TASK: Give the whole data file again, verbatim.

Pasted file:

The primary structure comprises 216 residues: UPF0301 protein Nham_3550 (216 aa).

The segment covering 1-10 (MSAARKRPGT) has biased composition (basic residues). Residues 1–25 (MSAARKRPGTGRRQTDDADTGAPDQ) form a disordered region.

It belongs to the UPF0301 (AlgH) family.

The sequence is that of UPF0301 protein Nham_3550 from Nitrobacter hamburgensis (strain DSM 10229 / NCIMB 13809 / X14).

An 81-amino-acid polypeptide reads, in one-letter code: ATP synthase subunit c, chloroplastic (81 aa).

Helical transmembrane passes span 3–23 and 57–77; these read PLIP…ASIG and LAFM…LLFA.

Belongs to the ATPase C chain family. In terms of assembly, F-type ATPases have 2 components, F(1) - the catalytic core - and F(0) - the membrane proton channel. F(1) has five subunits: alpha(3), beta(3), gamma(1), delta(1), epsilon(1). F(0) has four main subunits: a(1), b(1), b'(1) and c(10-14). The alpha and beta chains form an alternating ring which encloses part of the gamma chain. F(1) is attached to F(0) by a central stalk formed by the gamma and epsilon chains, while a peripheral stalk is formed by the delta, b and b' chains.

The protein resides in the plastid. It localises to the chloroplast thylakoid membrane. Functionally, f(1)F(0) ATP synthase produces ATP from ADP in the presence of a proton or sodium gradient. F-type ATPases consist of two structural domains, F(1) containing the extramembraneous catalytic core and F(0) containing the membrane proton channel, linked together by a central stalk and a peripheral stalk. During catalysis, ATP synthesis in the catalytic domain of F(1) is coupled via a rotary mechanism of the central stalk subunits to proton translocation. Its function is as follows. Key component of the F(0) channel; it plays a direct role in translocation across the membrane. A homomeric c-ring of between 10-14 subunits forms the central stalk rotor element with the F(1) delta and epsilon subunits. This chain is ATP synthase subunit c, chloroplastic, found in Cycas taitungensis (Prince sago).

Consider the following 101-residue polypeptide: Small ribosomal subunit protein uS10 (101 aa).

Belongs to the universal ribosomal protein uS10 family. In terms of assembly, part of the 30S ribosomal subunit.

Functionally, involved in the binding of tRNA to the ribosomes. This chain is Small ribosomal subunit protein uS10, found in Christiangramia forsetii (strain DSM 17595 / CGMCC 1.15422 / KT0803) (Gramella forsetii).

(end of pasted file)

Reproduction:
The primary structure comprises 216 residues: UPF0301 protein Nham_3550 (216 aa).

The segment covering 1-10 (MSAARKRPGT) has biased composition (basic residues). Residues 1–25 (MSAARKRPGTGRRQTDDADTGAPDQ) form a disordered region.

It belongs to the UPF0301 (AlgH) family.

The sequence is that of UPF0301 protein Nham_3550 from Nitrobacter hamburgensis (strain DSM 10229 / NCIMB 13809 / X14).

An 81-amino-acid polypeptide reads, in one-letter code: ATP synthase subunit c, chloroplastic (81 aa).

Helical transmembrane passes span 3–23 and 57–77; these read PLIP…ASIG and LAFM…LLFA.

Belongs to the ATPase C chain family. In terms of assembly, F-type ATPases have 2 components, F(1) - the catalytic core - and F(0) - the membrane proton channel. F(1) has five subunits: alpha(3), beta(3), gamma(1), delta(1), epsilon(1). F(0) has four main subunits: a(1), b(1), b'(1) and c(10-14). The alpha and beta chains form an alternating ring which encloses part of the gamma chain. F(1) is attached to F(0) by a central stalk formed by the gamma and epsilon chains, while a peripheral stalk is formed by the delta, b and b' chains.

The protein resides in the plastid. It localises to the chloroplast thylakoid membrane. Functionally, f(1)F(0) ATP synthase produces ATP from ADP in the presence of a proton or sodium gradient. F-type ATPases consist of two structural domains, F(1) containing the extramembraneous catalytic core and F(0) containing the membrane proton channel, linked together by a central stalk and a peripheral stalk. During catalysis, ATP synthesis in the catalytic domain of F(1) is coupled via a rotary mechanism of the central stalk subunits to proton translocation. Its function is as follows. Key component of the F(0) channel; it plays a direct role in translocation across the membrane. A homomeric c-ring of between 10-14 subunits forms the central stalk rotor element with the F(1) delta and epsilon subunits. This chain is ATP synthase subunit c, chloroplastic, found in Cycas taitungensis (Prince sago).

Consider the following 101-residue polypeptide: Small ribosomal subunit protein uS10 (101 aa).

Belongs to the universal ribosomal protein uS10 family. In terms of assembly, part of the 30S ribosomal subunit.

Functionally, involved in the binding of tRNA to the ribosomes. This chain is Small ribosomal subunit protein uS10, found in Christiangramia forsetii (strain DSM 17595 / CGMCC 1.15422 / KT0803) (Gramella forsetii).